Uncertainty Surrounds Azman Air’s Future, As Firm Fails To Raise Funds For Aircraft

Revealed: How N1.2 billion Debt, Repayment Disagreement Led To Azman Air’s Suspension

3 mins read

The Director-General of Nigerian Civil Aviation Authority (NCAA), Capt. Musa Nuhu, has revealed that Azman Air shutdown operation due to debt and the company’s inability to renew Air Transport Licence (ATL). 

Prime Business Africa had reported that Azman Air suspended its passenger operation on Thursday, informing its workers to stay home. The airline joined Dana Air and Aero Contractors to suspend operation. 

Although Aero Contractor had temporarily shut down its passenger flight business due to the impact of challenging operating environment on its daily operations and most of the aircrafts are currently undergoing maintenance. 

In a statement by Nuhu on Thursday, he said Azman Air owes N1.2 billion Ticket Sales Charge (TSC), reason the company’s Air Transport Licence (ATL) was suspended. 

It was gathered that Azman Air’s Air Transport Licence had expired since April 2021, and the company had also failed to submit security clearance for the renewal of the ATL. 

Azman Air is required to pay 5% of Ticket Sales Charge (TSC) and Cargo Sales Charge (CSC) grossed from air travellers to NCAA and other aviation regulators.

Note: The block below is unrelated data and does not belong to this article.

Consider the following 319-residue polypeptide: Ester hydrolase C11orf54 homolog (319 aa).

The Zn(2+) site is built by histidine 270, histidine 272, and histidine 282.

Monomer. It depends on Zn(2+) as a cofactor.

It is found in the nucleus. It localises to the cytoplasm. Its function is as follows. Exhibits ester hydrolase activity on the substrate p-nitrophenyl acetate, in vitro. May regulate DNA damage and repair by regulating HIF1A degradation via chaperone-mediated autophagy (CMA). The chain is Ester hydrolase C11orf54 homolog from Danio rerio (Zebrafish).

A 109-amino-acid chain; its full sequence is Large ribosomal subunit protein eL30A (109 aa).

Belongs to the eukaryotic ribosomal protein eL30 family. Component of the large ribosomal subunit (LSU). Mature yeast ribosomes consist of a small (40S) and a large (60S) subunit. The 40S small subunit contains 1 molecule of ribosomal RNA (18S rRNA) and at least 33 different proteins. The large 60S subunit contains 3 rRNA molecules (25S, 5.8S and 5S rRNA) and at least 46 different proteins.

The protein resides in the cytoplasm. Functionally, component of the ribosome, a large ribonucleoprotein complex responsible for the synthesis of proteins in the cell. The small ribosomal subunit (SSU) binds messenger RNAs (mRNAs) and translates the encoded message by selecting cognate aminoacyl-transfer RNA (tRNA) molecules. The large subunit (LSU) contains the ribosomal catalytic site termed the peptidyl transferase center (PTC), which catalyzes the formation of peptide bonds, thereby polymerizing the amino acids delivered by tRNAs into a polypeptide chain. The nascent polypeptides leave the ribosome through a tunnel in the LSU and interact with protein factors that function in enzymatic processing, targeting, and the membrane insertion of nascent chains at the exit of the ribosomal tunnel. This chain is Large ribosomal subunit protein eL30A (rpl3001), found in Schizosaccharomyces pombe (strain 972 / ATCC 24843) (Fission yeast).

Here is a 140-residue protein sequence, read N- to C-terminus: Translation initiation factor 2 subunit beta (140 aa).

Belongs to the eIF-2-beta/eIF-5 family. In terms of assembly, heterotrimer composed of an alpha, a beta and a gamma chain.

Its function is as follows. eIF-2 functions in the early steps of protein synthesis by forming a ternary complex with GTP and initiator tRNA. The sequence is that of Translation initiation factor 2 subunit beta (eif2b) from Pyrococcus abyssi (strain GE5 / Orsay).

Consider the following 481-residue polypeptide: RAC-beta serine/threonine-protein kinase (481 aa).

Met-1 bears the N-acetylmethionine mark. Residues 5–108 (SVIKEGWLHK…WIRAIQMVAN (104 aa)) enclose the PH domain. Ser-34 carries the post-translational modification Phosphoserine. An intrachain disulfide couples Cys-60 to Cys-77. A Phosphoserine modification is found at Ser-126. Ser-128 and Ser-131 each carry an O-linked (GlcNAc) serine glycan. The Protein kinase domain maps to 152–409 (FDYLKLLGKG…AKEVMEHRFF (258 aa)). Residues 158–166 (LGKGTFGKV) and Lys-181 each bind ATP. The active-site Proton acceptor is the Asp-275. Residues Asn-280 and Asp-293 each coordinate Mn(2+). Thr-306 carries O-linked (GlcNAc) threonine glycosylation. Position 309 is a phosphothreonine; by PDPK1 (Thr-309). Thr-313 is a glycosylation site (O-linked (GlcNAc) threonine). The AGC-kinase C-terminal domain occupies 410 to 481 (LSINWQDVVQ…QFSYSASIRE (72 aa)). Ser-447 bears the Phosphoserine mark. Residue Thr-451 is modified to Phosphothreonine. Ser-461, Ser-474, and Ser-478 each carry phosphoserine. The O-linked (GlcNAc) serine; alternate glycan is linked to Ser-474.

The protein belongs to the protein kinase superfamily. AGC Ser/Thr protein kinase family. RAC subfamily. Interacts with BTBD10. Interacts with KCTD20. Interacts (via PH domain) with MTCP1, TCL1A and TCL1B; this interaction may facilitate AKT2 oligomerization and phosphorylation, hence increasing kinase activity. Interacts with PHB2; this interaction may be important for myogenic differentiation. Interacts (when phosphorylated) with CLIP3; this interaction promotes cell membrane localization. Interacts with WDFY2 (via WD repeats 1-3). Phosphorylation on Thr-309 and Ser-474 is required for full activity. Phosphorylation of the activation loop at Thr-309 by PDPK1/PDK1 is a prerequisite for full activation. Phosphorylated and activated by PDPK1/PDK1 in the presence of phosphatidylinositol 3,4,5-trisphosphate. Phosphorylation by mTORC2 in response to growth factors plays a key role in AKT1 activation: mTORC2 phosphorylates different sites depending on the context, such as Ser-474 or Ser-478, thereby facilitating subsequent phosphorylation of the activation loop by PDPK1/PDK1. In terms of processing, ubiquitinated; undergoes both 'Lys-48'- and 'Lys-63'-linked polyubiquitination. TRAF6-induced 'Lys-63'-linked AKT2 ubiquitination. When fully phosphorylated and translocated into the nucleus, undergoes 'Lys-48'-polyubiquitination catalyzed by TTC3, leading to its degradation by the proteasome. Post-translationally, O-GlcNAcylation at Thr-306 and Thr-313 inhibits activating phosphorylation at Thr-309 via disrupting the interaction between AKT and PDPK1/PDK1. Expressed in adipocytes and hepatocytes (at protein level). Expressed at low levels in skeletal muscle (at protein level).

The fee is a major revenue generating source for Nigerian Civil Aviation Authority, which receives 58% of the total 5% of Ticket Sales Charge and Cargo Sales Charge. 

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Nuhu said Azman Air “was recalcitrant in paying back the sum despite collecting it from the passengers” after several attempts to recover the N1.2 billion debt through series of meetings. 

Both parties disagreed on the monthly repayment, with Azman Air offering to pay N10 million, but NCAA requesting for N50 million till the company completes the repayment. 

“We didn’t suspend Azman Air’s Airline Operator certificate, but suspended their ATL, which had earlier expired. The ATL earlier expired in April 2021, but we gave the airline extension because of the disruption to aviation activities by the COVID-19 pandemic. 

“This was what we did for other airlines, too. However, we wrote a reminder letter to the airline six months to the new expiring date, which is statutory. 

“Later, the airline requested for another extension of 90 days, but we only granted it 60 days. 

“At the expiration of the 60 days, we also gave it 30 days reminder, which elapsed on Wednesday night, yet nothing was done by the airline.” 

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The statement added that, “They later came up to N20 million, but we insisted on N50 million monthly. “If we had agreed to the N10 million monthly, it means it will take them about 12 years to repay back the money it had already collected and by then, the money would have lost.”

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